There is a lot of talk these days about generation property, the practice by which Bahamians have owned land throughout the archipelago throughout the ages. It’s a problem, we’re told; it impedes development. Time for us to fix the system.
Well, good. Just as long as we don’t fix the system by making it just like every other land-owning system in the western world.
Keep in mind the following points. First, generation property is an oral way of organizing people’s relation to land. The principles that govern the custom are fundamentally different from the principles that govern every other system of land ownership; and any bid to deal with the system must recognize and respect this fact.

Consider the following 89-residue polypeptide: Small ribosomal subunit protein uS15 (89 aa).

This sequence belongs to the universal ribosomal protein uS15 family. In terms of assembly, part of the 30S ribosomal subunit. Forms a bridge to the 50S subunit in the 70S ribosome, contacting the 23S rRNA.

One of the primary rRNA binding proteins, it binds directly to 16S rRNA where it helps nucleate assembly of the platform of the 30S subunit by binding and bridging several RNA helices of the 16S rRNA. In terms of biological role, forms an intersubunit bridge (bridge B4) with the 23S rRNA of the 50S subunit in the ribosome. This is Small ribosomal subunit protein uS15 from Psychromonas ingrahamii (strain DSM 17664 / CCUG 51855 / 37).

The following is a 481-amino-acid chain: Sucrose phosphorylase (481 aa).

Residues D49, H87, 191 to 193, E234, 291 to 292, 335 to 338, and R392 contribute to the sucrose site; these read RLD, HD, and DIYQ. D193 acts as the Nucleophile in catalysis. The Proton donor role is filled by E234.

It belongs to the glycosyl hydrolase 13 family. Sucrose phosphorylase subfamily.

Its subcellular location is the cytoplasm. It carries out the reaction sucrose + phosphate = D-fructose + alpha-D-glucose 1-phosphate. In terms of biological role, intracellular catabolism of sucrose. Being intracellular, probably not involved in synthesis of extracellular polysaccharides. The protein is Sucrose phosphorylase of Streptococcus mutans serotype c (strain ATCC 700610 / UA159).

Second, generation property is a strategy that has provided the descendents of slaves with access to land that is unprecedented in the Caribbean and Latin American region.
Third (and this point is closely related to my second), generation property has provided black Bahamians with the ownership of prime land in a region where the second-class position of people of non-European descent is pretty universally entrenched.
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